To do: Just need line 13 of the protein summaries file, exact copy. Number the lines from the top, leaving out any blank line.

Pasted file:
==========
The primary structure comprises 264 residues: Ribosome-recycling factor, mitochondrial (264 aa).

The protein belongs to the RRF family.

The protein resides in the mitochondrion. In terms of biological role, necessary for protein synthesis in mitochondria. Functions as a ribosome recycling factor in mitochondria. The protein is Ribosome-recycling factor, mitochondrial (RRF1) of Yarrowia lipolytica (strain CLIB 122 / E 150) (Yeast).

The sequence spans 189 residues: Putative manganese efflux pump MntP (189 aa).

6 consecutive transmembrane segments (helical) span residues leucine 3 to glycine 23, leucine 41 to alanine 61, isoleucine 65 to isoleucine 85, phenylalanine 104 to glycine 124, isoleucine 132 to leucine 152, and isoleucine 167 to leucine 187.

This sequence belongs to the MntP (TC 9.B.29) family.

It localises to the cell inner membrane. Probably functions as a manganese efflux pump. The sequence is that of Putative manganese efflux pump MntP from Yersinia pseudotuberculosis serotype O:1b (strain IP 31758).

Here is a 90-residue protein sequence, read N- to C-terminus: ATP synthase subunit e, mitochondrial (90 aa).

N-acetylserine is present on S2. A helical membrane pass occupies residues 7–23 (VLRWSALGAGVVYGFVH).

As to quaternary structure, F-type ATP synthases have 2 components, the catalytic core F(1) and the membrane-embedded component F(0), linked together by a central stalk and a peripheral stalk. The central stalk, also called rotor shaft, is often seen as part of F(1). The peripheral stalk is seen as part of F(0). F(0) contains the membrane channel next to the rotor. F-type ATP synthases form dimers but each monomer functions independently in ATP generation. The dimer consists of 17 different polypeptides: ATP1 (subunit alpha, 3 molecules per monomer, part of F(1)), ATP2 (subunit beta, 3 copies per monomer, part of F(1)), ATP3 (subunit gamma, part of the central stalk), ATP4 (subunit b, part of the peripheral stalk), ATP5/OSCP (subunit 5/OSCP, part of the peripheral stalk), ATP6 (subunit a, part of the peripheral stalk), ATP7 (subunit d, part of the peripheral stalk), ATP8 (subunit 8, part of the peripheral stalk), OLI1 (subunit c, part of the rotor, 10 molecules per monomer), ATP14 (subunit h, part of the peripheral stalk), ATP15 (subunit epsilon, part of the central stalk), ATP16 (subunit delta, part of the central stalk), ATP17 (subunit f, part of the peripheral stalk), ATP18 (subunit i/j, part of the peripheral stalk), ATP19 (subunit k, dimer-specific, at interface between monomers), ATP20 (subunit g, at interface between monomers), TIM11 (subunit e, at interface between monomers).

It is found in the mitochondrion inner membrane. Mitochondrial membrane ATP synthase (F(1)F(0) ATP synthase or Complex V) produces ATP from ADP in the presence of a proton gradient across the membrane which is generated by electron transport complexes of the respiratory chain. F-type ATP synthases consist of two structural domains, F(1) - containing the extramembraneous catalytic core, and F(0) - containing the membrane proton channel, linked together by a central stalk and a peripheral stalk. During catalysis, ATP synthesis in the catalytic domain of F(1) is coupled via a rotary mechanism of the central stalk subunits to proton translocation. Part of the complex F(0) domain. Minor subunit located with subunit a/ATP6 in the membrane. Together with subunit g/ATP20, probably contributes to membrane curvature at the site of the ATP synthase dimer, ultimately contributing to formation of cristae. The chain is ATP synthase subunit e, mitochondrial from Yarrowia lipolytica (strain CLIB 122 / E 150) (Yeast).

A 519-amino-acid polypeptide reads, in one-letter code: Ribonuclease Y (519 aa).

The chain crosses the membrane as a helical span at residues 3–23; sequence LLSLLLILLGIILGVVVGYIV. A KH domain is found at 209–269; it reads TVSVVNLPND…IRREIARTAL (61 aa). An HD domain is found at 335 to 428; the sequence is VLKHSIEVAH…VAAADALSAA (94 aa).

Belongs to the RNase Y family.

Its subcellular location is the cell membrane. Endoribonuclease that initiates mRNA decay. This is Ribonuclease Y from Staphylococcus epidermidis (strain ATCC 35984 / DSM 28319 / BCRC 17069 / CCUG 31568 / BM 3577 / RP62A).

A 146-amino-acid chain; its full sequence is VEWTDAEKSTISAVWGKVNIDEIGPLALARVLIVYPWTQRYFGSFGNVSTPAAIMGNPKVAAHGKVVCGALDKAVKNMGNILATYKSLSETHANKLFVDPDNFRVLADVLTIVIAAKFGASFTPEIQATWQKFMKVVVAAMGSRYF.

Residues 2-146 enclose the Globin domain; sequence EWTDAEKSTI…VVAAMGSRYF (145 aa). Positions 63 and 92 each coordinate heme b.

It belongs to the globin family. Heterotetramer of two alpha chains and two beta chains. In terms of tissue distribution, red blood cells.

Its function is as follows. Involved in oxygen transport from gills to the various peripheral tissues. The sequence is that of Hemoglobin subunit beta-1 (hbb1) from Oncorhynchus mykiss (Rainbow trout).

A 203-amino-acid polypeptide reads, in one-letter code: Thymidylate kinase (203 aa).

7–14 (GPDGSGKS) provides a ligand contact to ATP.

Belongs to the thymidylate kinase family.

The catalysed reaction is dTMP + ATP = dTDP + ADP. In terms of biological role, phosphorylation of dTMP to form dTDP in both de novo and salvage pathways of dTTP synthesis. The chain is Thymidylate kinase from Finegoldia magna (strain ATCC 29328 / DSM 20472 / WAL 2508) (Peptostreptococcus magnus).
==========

The chain crosses the membrane as a helical span at residues 3–23; sequence LLSLLLILLGIILGVVVGYIV. A KH domain is found at 209–269; it reads TVSVVNLPND…IRREIARTAL (61 aa). An HD domain is found at 335 to 428; the sequence is VLKHSIEVAH…VAAADALSAA (94 aa).